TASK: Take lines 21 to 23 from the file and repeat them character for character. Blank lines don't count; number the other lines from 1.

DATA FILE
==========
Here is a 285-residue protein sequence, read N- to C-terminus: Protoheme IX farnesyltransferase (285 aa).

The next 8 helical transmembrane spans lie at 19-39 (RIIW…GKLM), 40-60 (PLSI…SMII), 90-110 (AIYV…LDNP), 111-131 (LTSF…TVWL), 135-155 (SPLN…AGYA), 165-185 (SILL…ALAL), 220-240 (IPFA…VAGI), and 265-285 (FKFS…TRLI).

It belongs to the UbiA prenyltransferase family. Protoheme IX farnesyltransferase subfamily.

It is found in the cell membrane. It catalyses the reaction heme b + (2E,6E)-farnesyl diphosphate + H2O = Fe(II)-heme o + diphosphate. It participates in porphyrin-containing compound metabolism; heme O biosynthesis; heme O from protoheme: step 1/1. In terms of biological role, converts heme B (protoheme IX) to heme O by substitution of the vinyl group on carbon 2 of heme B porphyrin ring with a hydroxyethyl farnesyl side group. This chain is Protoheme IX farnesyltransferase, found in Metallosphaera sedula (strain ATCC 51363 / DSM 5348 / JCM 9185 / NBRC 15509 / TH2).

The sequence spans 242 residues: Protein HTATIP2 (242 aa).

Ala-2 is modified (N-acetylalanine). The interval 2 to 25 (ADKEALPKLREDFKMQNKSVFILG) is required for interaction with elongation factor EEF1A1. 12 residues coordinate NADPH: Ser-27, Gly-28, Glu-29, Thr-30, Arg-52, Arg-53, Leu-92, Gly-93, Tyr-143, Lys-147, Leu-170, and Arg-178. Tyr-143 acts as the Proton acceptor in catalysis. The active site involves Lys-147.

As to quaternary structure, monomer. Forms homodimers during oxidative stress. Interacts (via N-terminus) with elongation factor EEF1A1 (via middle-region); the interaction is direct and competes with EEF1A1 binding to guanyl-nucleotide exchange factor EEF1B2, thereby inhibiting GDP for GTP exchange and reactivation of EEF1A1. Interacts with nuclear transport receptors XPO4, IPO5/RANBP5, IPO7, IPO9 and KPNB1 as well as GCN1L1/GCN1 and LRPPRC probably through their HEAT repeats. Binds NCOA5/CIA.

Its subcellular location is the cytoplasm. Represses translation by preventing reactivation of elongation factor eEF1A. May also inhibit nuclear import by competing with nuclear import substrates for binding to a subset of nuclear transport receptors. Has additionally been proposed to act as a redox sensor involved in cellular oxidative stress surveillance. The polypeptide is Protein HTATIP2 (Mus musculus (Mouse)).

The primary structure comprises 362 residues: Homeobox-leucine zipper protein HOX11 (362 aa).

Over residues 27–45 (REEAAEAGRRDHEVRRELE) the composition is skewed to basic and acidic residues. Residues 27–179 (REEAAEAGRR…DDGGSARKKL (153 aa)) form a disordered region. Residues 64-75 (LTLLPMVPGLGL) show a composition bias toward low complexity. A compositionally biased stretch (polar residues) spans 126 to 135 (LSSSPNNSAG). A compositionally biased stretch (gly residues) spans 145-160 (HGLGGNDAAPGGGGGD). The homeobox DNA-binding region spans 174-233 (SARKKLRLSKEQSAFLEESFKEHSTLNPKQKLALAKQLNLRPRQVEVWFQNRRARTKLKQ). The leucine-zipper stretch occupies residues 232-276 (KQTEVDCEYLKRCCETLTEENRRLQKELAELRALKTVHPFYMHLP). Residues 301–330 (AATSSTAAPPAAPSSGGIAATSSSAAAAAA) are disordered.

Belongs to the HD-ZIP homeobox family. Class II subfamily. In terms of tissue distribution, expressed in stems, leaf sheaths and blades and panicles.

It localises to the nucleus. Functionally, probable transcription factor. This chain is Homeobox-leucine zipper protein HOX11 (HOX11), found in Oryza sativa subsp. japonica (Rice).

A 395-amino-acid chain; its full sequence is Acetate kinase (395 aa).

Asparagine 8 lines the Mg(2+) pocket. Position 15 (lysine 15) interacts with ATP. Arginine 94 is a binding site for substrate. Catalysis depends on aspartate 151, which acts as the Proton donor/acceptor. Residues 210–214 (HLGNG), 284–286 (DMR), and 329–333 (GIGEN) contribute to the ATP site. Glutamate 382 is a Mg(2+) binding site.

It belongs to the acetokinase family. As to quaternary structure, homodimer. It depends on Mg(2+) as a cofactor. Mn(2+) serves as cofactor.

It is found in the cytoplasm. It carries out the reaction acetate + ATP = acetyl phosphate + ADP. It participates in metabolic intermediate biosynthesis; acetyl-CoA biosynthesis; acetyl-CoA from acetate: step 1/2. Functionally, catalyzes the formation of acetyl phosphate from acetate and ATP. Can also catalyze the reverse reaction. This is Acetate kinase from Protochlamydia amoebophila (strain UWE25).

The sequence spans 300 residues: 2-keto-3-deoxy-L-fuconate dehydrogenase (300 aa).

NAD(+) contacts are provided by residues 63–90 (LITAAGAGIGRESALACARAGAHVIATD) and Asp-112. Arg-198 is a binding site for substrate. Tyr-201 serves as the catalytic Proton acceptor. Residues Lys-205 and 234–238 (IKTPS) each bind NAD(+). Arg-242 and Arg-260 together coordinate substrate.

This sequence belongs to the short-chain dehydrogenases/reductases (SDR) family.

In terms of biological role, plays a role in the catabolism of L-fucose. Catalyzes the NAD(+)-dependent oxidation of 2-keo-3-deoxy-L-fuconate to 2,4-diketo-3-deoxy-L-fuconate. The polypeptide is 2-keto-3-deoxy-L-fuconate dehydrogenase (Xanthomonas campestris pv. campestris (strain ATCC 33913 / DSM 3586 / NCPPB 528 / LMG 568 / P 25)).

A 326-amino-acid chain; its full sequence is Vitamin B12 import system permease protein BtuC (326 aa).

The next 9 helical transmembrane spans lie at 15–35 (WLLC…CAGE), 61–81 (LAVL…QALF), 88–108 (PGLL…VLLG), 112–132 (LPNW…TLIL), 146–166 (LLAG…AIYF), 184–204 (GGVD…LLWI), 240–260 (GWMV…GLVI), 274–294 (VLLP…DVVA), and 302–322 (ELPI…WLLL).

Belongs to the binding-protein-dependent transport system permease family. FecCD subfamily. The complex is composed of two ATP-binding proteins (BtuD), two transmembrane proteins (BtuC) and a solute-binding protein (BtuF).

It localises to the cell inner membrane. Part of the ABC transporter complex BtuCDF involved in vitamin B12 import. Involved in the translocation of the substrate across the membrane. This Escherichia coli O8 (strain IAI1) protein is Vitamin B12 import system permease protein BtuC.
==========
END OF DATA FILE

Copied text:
A 326-amino-acid chain; its full sequence is Vitamin B12 import system permease protein BtuC (326 aa).

The next 9 helical transmembrane spans lie at 15–35 (WLLC…CAGE), 61–81 (LAVL…QALF), 88–108 (PGLL…VLLG), 112–132 (LPNW…TLIL), 146–166 (LLAG…AIYF), 184–204 (GGVD…LLWI), 240–260 (GWMV…GLVI), 274–294 (VLLP…DVVA), and 302–322 (ELPI…WLLL).

Belongs to the binding-protein-dependent transport system permease family. FecCD subfamily. The complex is composed of two ATP-binding proteins (BtuD), two transmembrane proteins (BtuC) and a solute-binding protein (BtuF).